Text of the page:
The Feast of Bacchus by Diego Velazquez is an oil painting that shows an unexpected scene of inebriated men caressing, fighting, and yelling at each other. Instead of depicting a religious or mythological scene of Bacchus, this painting shows bacchanalian revelers who have been indulging in the pleasures of wine. The allegory behind the painting implies the human inclination to engage in drunkenness when reward increases.
The figures in the painting are characterized through a series of differently posed and expressive figures dispersed in the pictorial space. All attention appears to be focused on two prominent men seated at the foreground who are both reaching out for a glass being offered by another individual -representing Bacchus’ rewarding of mankind with wine. In the background meanwhile stands a figure that strikes an enigmatic presence -the dwarf Sebastian de Morra – one with some secret symbolism ahead of his time.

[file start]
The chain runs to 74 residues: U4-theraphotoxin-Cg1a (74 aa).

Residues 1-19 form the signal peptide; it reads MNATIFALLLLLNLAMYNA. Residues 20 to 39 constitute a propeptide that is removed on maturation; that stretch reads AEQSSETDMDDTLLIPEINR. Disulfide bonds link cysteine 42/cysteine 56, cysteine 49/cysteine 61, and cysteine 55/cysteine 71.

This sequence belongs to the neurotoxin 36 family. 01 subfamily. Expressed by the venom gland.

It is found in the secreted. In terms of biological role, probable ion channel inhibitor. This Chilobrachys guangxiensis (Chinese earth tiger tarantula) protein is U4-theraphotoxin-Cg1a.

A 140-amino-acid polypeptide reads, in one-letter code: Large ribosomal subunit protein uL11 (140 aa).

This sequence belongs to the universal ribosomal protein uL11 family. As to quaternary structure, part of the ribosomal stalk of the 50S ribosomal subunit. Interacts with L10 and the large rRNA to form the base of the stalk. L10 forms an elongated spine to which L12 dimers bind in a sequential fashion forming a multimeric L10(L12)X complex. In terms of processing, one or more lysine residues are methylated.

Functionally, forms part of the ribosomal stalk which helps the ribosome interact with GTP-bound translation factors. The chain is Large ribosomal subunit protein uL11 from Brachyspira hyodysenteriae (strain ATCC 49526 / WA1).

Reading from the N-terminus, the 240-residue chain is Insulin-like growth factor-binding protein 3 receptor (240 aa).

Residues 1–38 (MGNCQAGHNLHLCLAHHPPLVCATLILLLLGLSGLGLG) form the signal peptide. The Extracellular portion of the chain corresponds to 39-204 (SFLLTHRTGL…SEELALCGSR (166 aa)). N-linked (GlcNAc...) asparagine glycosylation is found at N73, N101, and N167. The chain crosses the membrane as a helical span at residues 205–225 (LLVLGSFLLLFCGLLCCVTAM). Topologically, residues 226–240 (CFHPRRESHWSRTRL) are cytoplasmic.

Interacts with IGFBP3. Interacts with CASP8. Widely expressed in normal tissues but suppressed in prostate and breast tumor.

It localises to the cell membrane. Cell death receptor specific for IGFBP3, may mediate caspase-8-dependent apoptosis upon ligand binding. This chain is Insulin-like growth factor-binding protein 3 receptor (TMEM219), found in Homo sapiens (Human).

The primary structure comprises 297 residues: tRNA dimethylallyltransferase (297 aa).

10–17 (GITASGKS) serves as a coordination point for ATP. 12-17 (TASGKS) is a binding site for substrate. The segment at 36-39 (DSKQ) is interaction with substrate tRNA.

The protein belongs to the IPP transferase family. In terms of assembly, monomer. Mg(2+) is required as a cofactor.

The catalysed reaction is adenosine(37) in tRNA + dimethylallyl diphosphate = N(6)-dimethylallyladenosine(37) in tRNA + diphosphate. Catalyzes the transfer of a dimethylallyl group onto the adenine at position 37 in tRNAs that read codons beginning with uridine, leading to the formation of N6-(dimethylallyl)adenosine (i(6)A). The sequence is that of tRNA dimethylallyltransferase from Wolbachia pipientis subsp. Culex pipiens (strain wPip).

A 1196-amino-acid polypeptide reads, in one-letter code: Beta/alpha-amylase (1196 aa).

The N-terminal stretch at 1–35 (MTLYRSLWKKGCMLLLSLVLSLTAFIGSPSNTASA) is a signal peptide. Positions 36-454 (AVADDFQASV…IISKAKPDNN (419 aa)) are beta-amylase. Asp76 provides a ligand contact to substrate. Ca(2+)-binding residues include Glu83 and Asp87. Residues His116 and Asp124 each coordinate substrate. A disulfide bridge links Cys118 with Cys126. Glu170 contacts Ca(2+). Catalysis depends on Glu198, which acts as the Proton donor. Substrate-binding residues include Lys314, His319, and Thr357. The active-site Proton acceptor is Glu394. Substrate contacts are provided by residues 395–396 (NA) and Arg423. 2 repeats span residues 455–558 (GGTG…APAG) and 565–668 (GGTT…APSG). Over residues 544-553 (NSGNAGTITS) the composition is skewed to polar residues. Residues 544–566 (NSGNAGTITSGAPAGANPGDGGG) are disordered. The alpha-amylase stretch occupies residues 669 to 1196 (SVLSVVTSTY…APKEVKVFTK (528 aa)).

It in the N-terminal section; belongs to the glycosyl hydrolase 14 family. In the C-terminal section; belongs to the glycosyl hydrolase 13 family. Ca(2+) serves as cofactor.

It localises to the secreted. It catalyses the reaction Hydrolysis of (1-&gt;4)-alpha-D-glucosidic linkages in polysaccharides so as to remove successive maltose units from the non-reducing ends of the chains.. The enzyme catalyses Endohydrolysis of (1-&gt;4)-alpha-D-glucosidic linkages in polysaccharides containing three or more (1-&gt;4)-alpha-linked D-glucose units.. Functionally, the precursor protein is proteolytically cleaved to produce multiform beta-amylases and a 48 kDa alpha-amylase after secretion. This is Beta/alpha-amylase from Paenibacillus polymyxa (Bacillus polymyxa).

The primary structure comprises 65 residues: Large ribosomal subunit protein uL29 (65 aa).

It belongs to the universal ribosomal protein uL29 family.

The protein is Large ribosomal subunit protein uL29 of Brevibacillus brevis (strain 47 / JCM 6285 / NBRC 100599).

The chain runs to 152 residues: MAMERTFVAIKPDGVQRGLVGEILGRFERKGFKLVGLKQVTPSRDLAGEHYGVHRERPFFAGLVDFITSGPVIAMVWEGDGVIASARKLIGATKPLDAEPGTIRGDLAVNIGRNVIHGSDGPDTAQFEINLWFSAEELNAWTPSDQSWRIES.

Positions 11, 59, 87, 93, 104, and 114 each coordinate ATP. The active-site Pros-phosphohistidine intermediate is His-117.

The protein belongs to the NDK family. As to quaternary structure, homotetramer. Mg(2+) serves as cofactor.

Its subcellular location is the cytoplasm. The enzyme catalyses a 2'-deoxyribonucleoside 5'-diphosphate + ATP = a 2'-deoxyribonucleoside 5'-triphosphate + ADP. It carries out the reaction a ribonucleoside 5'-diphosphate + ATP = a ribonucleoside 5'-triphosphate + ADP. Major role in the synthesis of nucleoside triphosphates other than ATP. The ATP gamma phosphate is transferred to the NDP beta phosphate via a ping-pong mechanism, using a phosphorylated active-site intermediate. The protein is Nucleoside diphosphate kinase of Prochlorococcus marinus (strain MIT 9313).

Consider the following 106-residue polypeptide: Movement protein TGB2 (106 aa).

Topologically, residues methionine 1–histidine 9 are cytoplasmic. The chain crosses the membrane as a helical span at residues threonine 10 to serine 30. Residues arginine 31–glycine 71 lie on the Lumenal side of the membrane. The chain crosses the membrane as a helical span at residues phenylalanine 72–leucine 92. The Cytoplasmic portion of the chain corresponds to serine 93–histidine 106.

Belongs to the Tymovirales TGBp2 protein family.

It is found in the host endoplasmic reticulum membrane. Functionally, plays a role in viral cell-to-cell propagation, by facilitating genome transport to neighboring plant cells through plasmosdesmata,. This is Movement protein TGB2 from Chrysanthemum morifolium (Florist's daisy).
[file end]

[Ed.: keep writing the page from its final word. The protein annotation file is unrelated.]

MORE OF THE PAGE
In this seemingly frantic and jovial scene, viewers can observe Velazquez’ expert execution of Baroque elements throughout: vibrant chiaroscuro creates depth, as do elements such as ornamental garments and facial expressions that add theatricality to motionless figures. Most notably however is his expressiveness which communicates man’s enthusiasm for unrestrained pleasure shown here through not just depiction but allegory; one that still resonates in modern society. Powerful too is his portrayal of court life’s dwarf Sebastian de Morra – an extraordinary figure co-opted into essentially a more sinister role – used by kings to demonstrate absolute power over futile subjects.